Mahan: The Life and Work of Captain Alfred Thayer Mahan, U.S.N.

By W. D. Puleston | Go to book overview

Chapter XVII Naval Essays

BEFORE The Influence of Sea Power upon History was fairly launched in England, Horace E. Scudder, editor of the Atlantic Monthly, "had been struck with a passage" that called attention "to the defenseless condition of the Pacific coast in event of the piercing of the Isthmus." He invited Mahan to contribute au article on the following theme:

The centre of maritime operations has shifted from the Mediterranean to the Atlantic. It may pass in the distant future to the Pacific. Meanwhile would not the completion of a canal, taken with the British movements at the terminal of the Canadian Pacific, the occidentalizing of Japan and the growth of Australasia, immensely quicken the process? And, if so, will not the Pacific Coast of our country become a far more important factor in our historical development than it has been?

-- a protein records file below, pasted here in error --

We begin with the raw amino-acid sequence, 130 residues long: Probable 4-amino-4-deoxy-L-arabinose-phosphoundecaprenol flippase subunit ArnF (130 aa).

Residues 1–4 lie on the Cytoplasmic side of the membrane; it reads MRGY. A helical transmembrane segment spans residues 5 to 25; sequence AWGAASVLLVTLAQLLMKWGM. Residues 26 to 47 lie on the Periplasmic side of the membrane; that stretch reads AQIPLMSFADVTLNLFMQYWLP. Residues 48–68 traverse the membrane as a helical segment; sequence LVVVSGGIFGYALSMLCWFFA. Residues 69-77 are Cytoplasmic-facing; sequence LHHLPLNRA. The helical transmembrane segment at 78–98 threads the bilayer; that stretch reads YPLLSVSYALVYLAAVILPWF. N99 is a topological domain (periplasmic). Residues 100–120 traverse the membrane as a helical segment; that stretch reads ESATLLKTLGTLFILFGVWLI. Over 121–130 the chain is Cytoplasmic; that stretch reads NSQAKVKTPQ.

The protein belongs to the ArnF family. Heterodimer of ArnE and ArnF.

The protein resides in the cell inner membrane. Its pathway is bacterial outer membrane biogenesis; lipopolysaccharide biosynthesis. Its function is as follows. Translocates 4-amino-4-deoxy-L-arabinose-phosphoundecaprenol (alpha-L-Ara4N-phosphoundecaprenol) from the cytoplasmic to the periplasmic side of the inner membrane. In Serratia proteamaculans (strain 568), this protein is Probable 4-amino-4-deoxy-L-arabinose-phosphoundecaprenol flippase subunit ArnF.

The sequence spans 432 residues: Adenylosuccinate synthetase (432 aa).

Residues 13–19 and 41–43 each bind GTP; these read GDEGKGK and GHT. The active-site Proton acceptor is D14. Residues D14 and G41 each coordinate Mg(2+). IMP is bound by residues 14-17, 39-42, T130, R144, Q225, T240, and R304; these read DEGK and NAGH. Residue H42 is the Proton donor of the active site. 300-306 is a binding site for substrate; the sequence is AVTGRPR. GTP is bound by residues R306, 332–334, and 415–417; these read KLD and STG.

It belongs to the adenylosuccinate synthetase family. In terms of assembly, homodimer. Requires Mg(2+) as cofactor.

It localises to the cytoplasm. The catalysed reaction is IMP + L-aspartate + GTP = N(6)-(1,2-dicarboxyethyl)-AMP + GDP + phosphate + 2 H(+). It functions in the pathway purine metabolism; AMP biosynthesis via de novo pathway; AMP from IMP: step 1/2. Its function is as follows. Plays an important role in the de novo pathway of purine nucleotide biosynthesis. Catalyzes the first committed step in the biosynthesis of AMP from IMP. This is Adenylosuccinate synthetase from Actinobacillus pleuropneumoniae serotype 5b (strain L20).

Mahan had written his book to rekindle among his own countrymen their former interest in sea power. He believed Americans had been so engrossed in developing the interior of the continent that they had unnecessarily thrown away a greater heritage. He did not want his country to follow the example of France under Louis XIV and become primarily a land power. Scudder gave him the opportunity to address his views directly to a large and influential group of American readers, and he gladly accepted the offer. The editor could not have selected a subject more appealing to Mahan, who a dozen years later recalled "the delightful ease of production." Scudder suggested as a title "The United States on Guard." Mahan objected to this because the nation seemed "very far indeed from being on guard"; he thought "The UnitedStates Asleep"

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